HEARING TIPS

Woman embracing man with hearing loss in park because he is feeling depressed.

Are you aware that around one in three people between the ages of 65 and 74 is affected by hearing loss and half of them are older than 75? But even though so many people are affected by hearing loss, 70% of them have never used hearing aids and for those under the age of 69, that number drops to 16%. Depending on whose numbers you look at, there are at least 20 million individuals dealing with untreated hearing loss, though some estimates put this closer to 30 million.

There are a variety of reasons why people might not get treatment for hearing loss, particularly as they get older. One study found that only 28% of people who reported suffering from hearing loss had even had their hearing tested, let alone sought additional treatment. For some folks, it’s like gray hair or wrinkles, just a part of aging. Hearing loss has always been easy to diagnose, but thanks to the substantial developments that have been made in hearing aid technology, it’s also a very manageable condition. That’s relevant because a growing body of research indicates that treating hearing loss can improve more than just your hearing.

A Columbia University research group performed a study that connected hearing loss to depression. An audiometric hearing test and a depression screening were given to the over 5,000 people that they collected data from. After correcting for a range of variables, the researchers found that the odds of having clinically significant symptoms of depression increased by about 45% for every 20-decibel increase in hearing loss. And 20 decibels isn’t very loud, it’s around the volume of rustling leaves, for the record.

The basic connection between hearing loss and depression isn’t that surprising, but what is shocking is how small a difference can so drastically raise the probability of suffering from depression. This new study contributes to the sizable existing literature linking hearing loss and depression, like this multi-year investigation from 2000, which found that mental health worsened along with hearing loss. In another study, a significantly higher danger of depression was reported in people who both self reported hearing loss and people whose hearing loss was diagnosed from a hearing exam.

Here’s the good news: The link that researchers suspect exists between hearing loss and depression isn’t chemical or biological. More than likely, it’s social. People who have hearing loss will often avoid social situations because of anxiety and will even often feel anxious about typical everyday situations. This can increase social isolation, which further leads to even more feelings of depression and anxiety. But this vicious cycle can be broken rather easily.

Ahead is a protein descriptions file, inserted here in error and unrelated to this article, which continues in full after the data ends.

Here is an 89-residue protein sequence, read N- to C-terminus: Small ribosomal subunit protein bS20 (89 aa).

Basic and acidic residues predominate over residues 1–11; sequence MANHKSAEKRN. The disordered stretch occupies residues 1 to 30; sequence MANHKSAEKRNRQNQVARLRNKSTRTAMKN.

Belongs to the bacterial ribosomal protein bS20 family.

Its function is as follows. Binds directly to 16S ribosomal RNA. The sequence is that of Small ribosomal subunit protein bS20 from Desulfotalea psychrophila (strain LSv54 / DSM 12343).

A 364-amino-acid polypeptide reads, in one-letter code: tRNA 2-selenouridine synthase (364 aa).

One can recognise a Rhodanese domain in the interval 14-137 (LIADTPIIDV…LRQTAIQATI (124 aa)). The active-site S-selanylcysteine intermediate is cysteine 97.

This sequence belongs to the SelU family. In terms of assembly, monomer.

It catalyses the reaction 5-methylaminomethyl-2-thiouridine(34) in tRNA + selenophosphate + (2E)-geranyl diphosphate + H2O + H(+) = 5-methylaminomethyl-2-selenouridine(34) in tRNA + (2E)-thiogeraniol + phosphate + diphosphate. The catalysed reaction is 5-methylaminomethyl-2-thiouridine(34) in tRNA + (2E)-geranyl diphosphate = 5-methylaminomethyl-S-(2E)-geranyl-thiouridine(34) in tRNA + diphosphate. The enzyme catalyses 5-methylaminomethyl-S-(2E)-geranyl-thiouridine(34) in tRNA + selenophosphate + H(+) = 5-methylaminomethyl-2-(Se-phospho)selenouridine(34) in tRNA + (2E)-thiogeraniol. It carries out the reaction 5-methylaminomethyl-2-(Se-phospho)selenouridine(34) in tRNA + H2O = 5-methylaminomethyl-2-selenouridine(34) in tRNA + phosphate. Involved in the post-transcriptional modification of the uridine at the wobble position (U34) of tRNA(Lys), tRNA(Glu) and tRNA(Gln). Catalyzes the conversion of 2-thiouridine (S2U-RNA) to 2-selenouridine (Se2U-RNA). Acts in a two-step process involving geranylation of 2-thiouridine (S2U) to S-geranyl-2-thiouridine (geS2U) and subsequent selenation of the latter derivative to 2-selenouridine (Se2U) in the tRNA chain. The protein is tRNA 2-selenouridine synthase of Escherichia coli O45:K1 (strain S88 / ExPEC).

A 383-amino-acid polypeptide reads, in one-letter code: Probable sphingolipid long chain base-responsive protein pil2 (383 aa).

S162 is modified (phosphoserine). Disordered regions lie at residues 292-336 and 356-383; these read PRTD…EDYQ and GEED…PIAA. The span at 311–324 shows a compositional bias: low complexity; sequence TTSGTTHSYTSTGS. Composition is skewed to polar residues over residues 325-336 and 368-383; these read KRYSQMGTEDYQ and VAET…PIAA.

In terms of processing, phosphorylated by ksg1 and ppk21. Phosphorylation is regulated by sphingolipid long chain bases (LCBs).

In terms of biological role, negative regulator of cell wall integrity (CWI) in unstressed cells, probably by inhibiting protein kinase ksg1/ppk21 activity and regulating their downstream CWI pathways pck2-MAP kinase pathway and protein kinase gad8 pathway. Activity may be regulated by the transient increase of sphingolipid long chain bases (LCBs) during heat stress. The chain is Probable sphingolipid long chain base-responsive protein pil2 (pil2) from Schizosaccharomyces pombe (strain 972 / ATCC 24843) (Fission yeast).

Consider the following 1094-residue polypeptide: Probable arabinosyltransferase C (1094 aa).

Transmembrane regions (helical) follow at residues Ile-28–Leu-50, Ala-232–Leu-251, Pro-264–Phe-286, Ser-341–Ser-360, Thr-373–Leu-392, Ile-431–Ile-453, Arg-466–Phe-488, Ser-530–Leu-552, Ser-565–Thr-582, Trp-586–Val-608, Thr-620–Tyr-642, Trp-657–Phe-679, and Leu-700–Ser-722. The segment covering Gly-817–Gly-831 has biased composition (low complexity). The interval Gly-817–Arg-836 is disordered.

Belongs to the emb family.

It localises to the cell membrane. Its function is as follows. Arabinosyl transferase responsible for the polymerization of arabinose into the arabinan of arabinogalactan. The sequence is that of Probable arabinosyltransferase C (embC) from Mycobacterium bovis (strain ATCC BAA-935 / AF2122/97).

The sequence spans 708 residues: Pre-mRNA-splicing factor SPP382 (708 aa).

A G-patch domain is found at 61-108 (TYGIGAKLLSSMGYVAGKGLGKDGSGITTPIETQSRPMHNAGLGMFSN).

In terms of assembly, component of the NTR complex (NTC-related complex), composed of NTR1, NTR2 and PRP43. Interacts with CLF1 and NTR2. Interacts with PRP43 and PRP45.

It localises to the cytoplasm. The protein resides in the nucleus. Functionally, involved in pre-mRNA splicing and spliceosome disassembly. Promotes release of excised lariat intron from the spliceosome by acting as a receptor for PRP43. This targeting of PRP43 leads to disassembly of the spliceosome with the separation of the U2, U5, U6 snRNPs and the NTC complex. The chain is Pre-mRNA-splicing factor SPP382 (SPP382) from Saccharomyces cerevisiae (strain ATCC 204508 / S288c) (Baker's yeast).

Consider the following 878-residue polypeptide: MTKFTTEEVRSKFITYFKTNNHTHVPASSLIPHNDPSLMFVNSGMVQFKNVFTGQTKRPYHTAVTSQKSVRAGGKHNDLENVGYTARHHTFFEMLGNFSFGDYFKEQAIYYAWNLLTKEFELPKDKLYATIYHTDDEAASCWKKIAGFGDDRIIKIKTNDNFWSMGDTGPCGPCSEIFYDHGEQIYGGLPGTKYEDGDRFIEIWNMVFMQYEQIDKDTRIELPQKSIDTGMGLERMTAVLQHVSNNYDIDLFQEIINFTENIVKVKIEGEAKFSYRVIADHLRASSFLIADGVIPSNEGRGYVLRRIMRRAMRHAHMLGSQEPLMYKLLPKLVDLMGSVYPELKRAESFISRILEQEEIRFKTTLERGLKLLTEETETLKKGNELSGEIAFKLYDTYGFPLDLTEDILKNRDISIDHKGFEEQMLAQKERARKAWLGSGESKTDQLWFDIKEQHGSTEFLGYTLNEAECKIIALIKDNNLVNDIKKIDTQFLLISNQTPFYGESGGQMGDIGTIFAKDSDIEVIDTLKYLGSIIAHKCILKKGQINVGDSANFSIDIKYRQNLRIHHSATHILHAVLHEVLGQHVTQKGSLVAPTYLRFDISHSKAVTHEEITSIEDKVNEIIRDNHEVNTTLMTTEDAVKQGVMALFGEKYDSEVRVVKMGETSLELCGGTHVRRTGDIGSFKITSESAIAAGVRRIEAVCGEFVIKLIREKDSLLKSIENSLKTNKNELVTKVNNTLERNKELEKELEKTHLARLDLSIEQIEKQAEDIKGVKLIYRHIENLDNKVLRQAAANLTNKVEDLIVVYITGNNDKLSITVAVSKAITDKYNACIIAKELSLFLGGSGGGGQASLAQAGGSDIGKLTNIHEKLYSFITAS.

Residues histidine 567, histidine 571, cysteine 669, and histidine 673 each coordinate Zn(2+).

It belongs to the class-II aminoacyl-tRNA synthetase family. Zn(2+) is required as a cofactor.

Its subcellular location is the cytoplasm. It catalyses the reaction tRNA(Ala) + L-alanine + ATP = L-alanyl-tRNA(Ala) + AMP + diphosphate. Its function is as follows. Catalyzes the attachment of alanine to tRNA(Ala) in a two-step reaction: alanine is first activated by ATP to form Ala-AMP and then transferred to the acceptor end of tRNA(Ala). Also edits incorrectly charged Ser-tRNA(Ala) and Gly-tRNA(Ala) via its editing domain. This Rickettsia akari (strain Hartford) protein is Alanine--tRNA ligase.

Treating hearing loss, normally with hearing aids, according to numerous studies, will decrease symptoms of depression. A 2014 study that looked at data from more than 1,000 individuals in their 70s found that those who wore hearing aids were significantly less likely to suffer from symptoms of depression, though the authors did not determine a cause-and-effect relationship since they weren’t viewing the data over time.

But the hypothesis that treating hearing loss reduces depression is reinforced by a more recent study that observed subjects before and after wearing hearing aids. A 2011 study only observed a small group of people, 34 subjects altogether, the researchers discovered that after three months with hearing aids, all of them demonstrated substantial improvement in both depressive symptoms and mental functioning. Another small-scale study from 2012 found the same results even further out, with every single individual in the sample continuing to experience less depression six months after beginning to wear hearing aids. And even a full year after starting to use hearing aids, a group of veterans in a 1992 study were still experiencing relief from symptoms of depression.

It’s difficult coping with hearing loss but help is out there. Get your hearing checked, and know about your options. It could help improve more than your hearing, it might positively impact your quality of life in ways you hadn’t even envisioned.

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References

https://www.nidcd.nih.gov/health/age-related-hearing-loss
https://www.nidcd.nih.gov/health/statistics/quick-statistics-hearing
https://www.ncbi.nlm.nih.gov/pubmed/27818440
https://www.nidcd.nih.gov/health/statistics/quick-statistics-hearing#8
https://jamanetwork.com/journals/jamaotolaryngology/fullarticle/2664072
https://jamanetwork.com/journals/jamaotolaryngology/article-abstract/2717904
https://jamanetwork.com/journals/jamaotolaryngology/article-abstract/2717904
https://academic.oup.com/gerontologist/article/40/3/320/605349
https://www.ncbi.nlm.nih.gov/pubmed/24604103

https://www.sciencedirect.com/science/article/abs/pii/S0167494310001147

https://www.ncbi.nlm.nih.gov/pubmed/1494282

The site information is for educational and informational purposes only and does not constitute medical advice. To receive personalized advice or treatment, schedule an appointment.

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